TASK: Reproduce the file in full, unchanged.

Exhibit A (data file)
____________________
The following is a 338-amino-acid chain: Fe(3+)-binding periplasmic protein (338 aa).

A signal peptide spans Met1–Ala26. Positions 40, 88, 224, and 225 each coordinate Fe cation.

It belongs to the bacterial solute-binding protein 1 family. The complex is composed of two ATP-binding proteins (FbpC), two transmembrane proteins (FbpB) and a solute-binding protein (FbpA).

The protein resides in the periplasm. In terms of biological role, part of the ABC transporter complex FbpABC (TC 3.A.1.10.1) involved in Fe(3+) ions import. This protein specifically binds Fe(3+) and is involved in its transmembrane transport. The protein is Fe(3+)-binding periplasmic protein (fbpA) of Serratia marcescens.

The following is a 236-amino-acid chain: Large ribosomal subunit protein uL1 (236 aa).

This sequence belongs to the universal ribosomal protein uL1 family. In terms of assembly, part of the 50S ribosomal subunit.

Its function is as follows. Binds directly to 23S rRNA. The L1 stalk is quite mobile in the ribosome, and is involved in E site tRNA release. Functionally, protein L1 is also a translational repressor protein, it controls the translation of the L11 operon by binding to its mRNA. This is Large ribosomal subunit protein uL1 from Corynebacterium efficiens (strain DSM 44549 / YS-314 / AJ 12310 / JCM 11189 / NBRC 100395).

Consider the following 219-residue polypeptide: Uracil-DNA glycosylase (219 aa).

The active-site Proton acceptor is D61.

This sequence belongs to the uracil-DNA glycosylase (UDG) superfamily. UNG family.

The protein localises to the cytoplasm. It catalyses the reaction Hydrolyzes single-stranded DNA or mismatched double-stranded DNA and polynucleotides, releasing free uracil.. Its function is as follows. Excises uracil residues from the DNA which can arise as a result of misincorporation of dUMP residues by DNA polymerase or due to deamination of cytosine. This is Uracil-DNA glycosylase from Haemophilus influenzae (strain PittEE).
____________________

The following is a 338-amino-acid chain: Fe(3+)-binding periplasmic protein (338 aa).

A signal peptide spans Met1–Ala26. Positions 40, 88, 224, and 225 each coordinate Fe cation.

It belongs to the bacterial solute-binding protein 1 family. The complex is composed of two ATP-binding proteins (FbpC), two transmembrane proteins (FbpB) and a solute-binding protein (FbpA).

The protein resides in the periplasm. In terms of biological role, part of the ABC transporter complex FbpABC (TC 3.A.1.10.1) involved in Fe(3+) ions import. This protein specifically binds Fe(3+) and is involved in its transmembrane transport. The protein is Fe(3+)-binding periplasmic protein (fbpA) of Serratia marcescens.

The following is a 236-amino-acid chain: Large ribosomal subunit protein uL1 (236 aa).

This sequence belongs to the universal ribosomal protein uL1 family. In terms of assembly, part of the 50S ribosomal subunit.

Its function is as follows. Binds directly to 23S rRNA. The L1 stalk is quite mobile in the ribosome, and is involved in E site tRNA release. Functionally, protein L1 is also a translational repressor protein, it controls the translation of the L11 operon by binding to its mRNA. This is Large ribosomal subunit protein uL1 from Corynebacterium efficiens (strain DSM 44549 / YS-314 / AJ 12310 / JCM 11189 / NBRC 100395).

Consider the following 219-residue polypeptide: Uracil-DNA glycosylase (219 aa).

The active-site Proton acceptor is D61.

This sequence belongs to the uracil-DNA glycosylase (UDG) superfamily. UNG family.

The protein localises to the cytoplasm. It catalyses the reaction Hydrolyzes single-stranded DNA or mismatched double-stranded DNA and polynucleotides, releasing free uracil.. Its function is as follows. Excises uracil residues from the DNA which can arise as a result of misincorporation of dUMP residues by DNA polymerase or due to deamination of cytosine. This is Uracil-DNA glycosylase from Haemophilus influenzae (strain PittEE).